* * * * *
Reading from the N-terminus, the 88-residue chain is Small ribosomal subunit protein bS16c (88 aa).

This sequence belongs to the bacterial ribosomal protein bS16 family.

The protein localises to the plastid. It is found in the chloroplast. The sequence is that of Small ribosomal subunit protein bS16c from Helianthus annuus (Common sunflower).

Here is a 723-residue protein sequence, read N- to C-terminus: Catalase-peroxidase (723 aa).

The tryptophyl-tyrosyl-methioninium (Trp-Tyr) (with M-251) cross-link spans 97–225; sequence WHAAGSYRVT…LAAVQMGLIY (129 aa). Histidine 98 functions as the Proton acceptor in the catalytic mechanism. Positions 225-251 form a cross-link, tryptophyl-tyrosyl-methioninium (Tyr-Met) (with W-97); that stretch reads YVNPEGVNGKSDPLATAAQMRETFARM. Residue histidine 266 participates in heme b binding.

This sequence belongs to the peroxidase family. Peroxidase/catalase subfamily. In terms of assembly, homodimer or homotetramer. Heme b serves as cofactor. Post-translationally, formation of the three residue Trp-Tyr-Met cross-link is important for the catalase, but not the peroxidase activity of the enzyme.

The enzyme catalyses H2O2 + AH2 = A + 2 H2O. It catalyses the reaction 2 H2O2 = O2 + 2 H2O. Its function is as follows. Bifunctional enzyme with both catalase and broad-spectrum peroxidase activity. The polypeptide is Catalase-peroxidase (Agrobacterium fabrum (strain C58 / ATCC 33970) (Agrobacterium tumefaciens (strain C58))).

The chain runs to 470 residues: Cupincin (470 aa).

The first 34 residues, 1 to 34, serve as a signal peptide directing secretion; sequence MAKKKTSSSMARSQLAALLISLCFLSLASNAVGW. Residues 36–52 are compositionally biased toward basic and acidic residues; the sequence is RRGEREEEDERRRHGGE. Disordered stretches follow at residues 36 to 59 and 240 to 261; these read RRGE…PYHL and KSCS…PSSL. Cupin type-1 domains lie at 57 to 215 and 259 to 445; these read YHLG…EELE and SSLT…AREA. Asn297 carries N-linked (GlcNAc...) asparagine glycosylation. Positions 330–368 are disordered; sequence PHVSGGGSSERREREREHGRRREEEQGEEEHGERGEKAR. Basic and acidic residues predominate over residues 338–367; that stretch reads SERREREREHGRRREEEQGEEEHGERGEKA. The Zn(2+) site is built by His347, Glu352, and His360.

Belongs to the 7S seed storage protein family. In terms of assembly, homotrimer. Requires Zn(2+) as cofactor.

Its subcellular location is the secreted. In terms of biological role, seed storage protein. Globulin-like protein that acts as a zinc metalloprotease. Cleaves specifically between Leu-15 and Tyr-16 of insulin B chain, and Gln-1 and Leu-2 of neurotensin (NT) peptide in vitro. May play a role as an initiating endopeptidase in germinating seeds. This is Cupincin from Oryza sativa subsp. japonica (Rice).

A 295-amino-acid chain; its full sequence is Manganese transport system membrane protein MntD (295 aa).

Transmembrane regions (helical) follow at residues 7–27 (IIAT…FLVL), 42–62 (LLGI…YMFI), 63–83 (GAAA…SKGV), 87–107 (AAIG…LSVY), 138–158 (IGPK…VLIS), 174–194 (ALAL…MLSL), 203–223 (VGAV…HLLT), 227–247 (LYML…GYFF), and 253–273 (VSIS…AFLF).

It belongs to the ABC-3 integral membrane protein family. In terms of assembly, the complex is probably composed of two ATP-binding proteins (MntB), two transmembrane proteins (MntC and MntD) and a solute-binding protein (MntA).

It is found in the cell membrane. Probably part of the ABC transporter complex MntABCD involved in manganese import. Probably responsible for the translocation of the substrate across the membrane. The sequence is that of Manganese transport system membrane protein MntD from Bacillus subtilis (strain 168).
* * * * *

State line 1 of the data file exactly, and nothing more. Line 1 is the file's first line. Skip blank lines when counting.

Reading from the N-terminus, the 88-residue chain is Small ribosomal subunit protein bS16c (88 aa).